But as many were quick to point out, some of Apple’s own products don’t necessarily support the higher sample rate and bit-depths on offer. No worries, there’s a dongle for that. (And there are options for Android and the desktop, too.)
The “Apple effect” can be as helpful as it is infuriating. A good technology can exist for years, and many won’t care until it gets the Cupertino seal of approval. To that end, a lot of people are about to start caring about “high resolution” audio as the company just launched its upgraded music service to the masses.
As hinted, it’s not just Apple in on the hi-resolution game: Qobuz, Tidal and Deezer have been doing it for a while, and Spotify is planning on introducing its own version soon. The products in this guide will play nice with any of these services, aside from Tidal’s MQA, which is a little more specific (and we have options for that as well).
Why do I need new hardware to listen to music?
The short answer is, you don’t. You can play “hi-res” audio files on most phones and PCs, you just might not be getting the full experience. If your device’s audio interface tops out at 44.1 or 48kHz (which is fairly common and covers the vast majority of music online) then that’s the experience you’ll get. If you want to enjoy music at a higher sample rate and bit-depth (aka resolution), you’ll need an interface that supports it and wired headphones.
It’s worth pointing out that “lossless” and “hi-res” are related terms, but not the same thing and will vary from service to service. Apple uses ALAC encoding which is compressed, but without “loss” to the quality (unlike the ubiquitous .aac or .mp3 file formats). CDs were generally mastered to at least 16-bit / 44.1kHz which is the benchmark that Apple is using for its definition of lossless. In audio circles, a general consensus is that hi-res is anything with a sample rate above 44.1kHz. Increasingly, though, the term is being used for anything 96kHz and above.
This, of course, isn’t only about Apple’s new streaming formats. External DACs and audio interfaces are a great way to upgrade your listening experience generally. Especially if you want to get into the world of more exotic (read: pricey) headphones, as they often even require a DAC to provide enough clean signal to drive them. For audiophile headphones, a phone or laptop’s built-in sound chip often doesn’t have the oomph needed.
Okay, but can’t I just use the headphone adapter for my phone?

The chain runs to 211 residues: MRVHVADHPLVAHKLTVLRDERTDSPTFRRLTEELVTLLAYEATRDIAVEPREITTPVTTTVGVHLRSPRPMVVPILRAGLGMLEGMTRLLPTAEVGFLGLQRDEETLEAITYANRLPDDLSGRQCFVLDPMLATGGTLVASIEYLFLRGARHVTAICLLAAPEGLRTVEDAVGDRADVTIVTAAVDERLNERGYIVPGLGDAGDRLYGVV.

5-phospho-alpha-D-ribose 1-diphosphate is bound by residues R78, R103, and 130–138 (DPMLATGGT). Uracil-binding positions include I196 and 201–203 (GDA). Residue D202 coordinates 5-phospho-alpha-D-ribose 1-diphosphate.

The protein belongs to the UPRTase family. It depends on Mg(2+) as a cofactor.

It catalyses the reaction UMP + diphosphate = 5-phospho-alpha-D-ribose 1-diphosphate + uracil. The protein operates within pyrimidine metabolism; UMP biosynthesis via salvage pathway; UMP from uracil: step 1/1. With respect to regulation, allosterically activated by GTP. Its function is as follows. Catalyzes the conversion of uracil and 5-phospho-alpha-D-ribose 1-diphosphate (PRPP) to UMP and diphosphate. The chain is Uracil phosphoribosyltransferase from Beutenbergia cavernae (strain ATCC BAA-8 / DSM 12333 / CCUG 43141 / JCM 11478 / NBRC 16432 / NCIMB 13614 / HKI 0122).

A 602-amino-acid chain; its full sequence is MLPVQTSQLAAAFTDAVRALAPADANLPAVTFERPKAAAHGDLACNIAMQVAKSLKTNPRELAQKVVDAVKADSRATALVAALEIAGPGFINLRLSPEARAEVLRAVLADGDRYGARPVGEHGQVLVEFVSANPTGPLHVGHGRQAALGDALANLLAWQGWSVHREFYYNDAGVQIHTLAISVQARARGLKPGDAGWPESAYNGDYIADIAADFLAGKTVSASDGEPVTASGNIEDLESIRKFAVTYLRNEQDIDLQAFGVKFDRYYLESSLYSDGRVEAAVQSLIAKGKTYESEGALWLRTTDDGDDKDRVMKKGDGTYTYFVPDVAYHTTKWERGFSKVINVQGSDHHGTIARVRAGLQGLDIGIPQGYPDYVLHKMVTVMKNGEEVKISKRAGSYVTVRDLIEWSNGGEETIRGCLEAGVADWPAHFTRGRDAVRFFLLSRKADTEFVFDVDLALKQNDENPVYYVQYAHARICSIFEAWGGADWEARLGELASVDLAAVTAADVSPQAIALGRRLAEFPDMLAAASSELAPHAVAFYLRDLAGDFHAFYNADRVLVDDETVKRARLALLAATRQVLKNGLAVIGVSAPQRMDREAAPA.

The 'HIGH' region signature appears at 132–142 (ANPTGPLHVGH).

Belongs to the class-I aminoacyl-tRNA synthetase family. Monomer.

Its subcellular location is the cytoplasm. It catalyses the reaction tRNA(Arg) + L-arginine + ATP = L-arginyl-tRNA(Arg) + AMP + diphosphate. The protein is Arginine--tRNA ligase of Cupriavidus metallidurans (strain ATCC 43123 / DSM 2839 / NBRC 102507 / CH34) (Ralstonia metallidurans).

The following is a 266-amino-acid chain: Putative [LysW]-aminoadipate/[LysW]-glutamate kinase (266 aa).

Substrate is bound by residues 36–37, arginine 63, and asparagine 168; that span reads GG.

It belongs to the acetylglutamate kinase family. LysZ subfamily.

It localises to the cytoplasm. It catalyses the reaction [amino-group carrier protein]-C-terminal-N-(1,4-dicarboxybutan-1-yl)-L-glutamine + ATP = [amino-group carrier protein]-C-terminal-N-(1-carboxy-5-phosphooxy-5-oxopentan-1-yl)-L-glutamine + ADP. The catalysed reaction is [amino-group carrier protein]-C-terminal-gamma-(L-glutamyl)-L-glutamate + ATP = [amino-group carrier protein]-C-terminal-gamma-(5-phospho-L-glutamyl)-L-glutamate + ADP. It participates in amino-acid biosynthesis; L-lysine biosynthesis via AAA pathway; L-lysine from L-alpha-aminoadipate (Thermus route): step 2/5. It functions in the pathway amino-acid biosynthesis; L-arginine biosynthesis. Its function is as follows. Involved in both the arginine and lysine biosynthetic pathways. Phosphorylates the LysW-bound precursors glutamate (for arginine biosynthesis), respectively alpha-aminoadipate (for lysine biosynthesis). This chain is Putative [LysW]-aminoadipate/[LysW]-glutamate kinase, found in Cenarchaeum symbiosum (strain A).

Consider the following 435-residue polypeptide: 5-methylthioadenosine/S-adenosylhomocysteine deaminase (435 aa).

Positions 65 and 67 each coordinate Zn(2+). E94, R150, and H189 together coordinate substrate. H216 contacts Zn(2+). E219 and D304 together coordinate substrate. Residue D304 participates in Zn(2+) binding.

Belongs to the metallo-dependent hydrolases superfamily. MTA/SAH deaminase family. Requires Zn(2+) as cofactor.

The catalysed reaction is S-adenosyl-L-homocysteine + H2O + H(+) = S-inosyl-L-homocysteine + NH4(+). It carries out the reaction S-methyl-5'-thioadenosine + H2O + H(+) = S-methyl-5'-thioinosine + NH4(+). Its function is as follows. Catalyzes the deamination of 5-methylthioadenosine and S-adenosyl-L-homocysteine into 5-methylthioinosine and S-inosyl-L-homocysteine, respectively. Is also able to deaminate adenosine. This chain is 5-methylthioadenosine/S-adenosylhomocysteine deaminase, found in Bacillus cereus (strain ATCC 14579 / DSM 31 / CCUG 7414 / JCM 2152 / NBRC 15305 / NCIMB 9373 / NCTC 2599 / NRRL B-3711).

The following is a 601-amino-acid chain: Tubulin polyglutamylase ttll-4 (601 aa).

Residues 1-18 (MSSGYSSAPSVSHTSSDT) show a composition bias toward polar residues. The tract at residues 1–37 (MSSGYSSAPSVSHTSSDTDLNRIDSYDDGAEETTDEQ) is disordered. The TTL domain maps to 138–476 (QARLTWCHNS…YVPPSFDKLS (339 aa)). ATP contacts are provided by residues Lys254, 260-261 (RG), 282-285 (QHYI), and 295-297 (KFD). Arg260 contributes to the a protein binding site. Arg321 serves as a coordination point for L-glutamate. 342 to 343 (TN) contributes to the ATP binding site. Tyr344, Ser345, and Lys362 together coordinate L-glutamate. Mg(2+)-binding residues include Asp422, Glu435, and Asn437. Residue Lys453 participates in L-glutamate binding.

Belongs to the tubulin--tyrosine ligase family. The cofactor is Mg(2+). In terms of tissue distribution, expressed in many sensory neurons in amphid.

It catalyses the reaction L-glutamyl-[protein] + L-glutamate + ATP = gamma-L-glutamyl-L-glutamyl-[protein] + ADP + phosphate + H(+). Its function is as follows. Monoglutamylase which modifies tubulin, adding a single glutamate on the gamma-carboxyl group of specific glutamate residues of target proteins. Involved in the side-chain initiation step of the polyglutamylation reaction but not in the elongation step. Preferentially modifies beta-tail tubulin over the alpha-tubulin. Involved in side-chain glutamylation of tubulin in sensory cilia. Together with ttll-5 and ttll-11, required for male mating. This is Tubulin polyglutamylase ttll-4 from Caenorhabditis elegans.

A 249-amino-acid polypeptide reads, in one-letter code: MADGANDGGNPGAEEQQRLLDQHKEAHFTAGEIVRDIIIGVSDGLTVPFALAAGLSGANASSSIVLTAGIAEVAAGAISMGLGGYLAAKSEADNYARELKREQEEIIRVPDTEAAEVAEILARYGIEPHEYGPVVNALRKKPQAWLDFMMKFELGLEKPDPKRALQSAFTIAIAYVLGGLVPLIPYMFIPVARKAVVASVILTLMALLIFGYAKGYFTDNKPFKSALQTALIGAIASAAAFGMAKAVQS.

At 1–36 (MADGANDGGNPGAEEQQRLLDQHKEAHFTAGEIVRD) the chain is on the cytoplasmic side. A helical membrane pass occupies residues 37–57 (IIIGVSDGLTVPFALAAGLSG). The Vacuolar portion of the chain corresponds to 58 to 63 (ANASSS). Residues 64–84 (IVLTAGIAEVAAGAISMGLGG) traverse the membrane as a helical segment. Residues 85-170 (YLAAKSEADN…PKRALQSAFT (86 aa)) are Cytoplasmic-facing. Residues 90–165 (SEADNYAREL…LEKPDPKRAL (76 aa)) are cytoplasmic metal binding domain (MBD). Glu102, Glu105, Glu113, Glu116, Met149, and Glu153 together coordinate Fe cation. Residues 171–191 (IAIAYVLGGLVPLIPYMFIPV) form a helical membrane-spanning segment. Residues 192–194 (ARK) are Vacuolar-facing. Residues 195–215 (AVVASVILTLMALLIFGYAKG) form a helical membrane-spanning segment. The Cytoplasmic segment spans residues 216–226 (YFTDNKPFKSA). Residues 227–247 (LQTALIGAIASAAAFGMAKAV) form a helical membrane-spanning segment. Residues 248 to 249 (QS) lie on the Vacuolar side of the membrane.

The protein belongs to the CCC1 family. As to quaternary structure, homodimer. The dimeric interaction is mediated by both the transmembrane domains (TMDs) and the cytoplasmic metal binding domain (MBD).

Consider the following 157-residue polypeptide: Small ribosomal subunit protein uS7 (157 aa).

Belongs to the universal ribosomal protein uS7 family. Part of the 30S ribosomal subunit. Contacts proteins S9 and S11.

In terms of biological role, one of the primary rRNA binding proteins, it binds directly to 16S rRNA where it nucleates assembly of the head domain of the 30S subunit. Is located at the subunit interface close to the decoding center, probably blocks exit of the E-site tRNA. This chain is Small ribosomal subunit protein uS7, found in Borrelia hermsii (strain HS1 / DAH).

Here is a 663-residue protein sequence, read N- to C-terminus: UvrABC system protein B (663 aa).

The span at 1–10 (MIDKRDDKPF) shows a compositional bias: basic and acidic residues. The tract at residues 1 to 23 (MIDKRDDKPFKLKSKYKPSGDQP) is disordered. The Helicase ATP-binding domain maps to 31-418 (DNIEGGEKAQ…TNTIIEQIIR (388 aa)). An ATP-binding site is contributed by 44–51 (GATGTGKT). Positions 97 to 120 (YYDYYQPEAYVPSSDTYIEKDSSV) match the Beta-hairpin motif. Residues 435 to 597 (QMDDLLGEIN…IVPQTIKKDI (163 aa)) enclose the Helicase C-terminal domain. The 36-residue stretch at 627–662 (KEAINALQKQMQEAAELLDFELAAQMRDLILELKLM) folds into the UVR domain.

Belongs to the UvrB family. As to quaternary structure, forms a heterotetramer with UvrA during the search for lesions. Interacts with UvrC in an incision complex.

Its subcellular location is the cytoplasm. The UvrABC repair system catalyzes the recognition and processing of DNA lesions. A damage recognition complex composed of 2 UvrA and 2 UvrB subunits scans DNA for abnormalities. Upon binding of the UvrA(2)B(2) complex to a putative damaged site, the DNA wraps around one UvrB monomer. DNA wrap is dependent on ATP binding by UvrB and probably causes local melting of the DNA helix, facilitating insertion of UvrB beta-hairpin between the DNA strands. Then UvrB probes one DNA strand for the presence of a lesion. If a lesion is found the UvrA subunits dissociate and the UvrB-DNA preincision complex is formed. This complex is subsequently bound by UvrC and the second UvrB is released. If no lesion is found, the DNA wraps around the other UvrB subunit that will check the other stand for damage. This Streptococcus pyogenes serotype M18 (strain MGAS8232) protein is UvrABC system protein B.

No. Well, yes, but see above. A Lightning or USB-C to 3.5mm headphone adapter often is an audio interface and most of the ones you’re buying for $7 (or that come free in the box) do not support hi-res audio beyond 48kHz / 24-bit. Android is a little more complicated, as some adapters are “passive” and really just connect you to the phone’s internal DAC like old school headphones. Others (active ones) have a DAC built-in and good luck finding out what your specific phone and the in-box adapter delivers. (Hint: connect it to a PC and see if it comes up as an audio interface. You might find some details there if it does).
What is a “DAC,” though?
A DAC takes the digital (D) music from your phone or computer and converts (C) it into analog (A) sound you can hear. All phones and PCs have them, but since handsets moved to USB-C, Lightning or Bluetooth for music, the task of converting that signal was generally outsourced to either your adapter or your wireless headphones.
DACs can be used with phones, laptops and desktops but tend to be much simpler than a regular external audio interface. One basic distinction is that DACs are usually for listening only whereas an audio interface might have ports to plug in microphones and instruments (but an external audio interface is also technically a DAC). The benefit of DACs is that they tend to be lightweight, making them more suitable for mobile use, although it still gets a little tricky with the iPhone as you still might need to add another dongle to make it play nice with Lightning. Also, not all DACs support all the higher audio resolutions. Most require external power or an onboard battery, though some can use the power from whatever you plug them into — in which case expect a hit to your battery life. Below are some of our picks for a variety of scenarios.
Price: $10 Max resolution: 24-bit / 96kHz
Okay, you were expecting serious outboard gear and we start by showing you a basic adapter? Yes, because this one supports 96kHz audio (24-bit) and is about as straightforward as you can get. Simply plug into your USB-C device (or USB-A with an… adapter), connect your headphones and away you go. There are no buttons, no controls, nothing to charge. While this dongle doesn’t support 192kHz, the move up to 96kHz is still firmly in the “hi-res” audio category, and its super low profile and ease of use make it a great option for those that want an audio bump without going full-bore external DAC.
Of course, this dongle is best suited to devices with a USB-C port such as the iPad Pro, MacBook or most Android phones. As noted earlier, it’s possible your Android already supports hi-res audio and a simple passive dongle is all you need, but given the price and quality of this one, at least you know what you’re getting, as the specific details of audio support for every Android phone out there are often hard to find. The downside is that this adapter won’t do much to help drive headphones with higher impedance, so it’s less suited to audiophiles who really need more power to drive their favorite cans. I used this on both an Android phone and an iMac and it worked just fine, although with Apple computers you need to head to the Audio/MIDI settings first to make sure you’re getting the highest quality available.
Price: $199 Max resolution: 24-bit / 192kHz
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